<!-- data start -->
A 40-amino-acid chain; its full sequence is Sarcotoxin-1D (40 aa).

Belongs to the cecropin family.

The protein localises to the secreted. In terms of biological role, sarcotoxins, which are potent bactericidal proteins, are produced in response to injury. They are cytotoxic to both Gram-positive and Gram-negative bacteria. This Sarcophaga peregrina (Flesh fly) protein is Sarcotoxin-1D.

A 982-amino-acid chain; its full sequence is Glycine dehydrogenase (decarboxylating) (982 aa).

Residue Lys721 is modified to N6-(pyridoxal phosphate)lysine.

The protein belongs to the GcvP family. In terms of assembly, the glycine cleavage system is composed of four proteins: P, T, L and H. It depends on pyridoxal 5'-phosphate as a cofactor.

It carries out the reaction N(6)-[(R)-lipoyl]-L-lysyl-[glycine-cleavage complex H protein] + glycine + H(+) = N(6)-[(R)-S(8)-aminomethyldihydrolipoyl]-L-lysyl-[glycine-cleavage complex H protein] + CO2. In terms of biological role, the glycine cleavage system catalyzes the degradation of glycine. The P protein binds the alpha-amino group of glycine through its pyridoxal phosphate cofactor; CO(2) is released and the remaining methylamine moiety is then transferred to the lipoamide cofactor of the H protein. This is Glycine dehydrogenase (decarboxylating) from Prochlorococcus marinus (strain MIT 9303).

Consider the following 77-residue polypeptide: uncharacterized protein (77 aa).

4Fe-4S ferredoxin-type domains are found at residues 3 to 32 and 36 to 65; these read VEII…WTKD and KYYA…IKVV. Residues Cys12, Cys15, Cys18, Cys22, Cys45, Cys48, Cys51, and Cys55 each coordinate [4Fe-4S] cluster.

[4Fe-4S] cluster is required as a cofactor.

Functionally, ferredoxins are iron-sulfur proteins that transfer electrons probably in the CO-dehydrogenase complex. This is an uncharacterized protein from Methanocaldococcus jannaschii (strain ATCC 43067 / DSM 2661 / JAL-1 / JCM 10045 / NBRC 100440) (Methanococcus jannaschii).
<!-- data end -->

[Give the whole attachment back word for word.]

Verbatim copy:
A 40-amino-acid chain; its full sequence is Sarcotoxin-1D (40 aa).

Belongs to the cecropin family.

The protein localises to the secreted. In terms of biological role, sarcotoxins, which are potent bactericidal proteins, are produced in response to injury. They are cytotoxic to both Gram-positive and Gram-negative bacteria. This Sarcophaga peregrina (Flesh fly) protein is Sarcotoxin-1D.

A 982-amino-acid chain; its full sequence is Glycine dehydrogenase (decarboxylating) (982 aa).

Residue Lys721 is modified to N6-(pyridoxal phosphate)lysine.

The protein belongs to the GcvP family. In terms of assembly, the glycine cleavage system is composed of four proteins: P, T, L and H. It depends on pyridoxal 5'-phosphate as a cofactor.

It carries out the reaction N(6)-[(R)-lipoyl]-L-lysyl-[glycine-cleavage complex H protein] + glycine + H(+) = N(6)-[(R)-S(8)-aminomethyldihydrolipoyl]-L-lysyl-[glycine-cleavage complex H protein] + CO2. In terms of biological role, the glycine cleavage system catalyzes the degradation of glycine. The P protein binds the alpha-amino group of glycine through its pyridoxal phosphate cofactor; CO(2) is released and the remaining methylamine moiety is then transferred to the lipoamide cofactor of the H protein. This is Glycine dehydrogenase (decarboxylating) from Prochlorococcus marinus (strain MIT 9303).

Consider the following 77-residue polypeptide: uncharacterized protein (77 aa).

4Fe-4S ferredoxin-type domains are found at residues 3 to 32 and 36 to 65; these read VEII…WTKD and KYYA…IKVV. Residues Cys12, Cys15, Cys18, Cys22, Cys45, Cys48, Cys51, and Cys55 each coordinate [4Fe-4S] cluster.

[4Fe-4S] cluster is required as a cofactor.

Functionally, ferredoxins are iron-sulfur proteins that transfer electrons probably in the CO-dehydrogenase complex. This is an uncharacterized protein from Methanocaldococcus jannaschii (strain ATCC 43067 / DSM 2661 / JAL-1 / JCM 10045 / NBRC 100440) (Methanococcus jannaschii).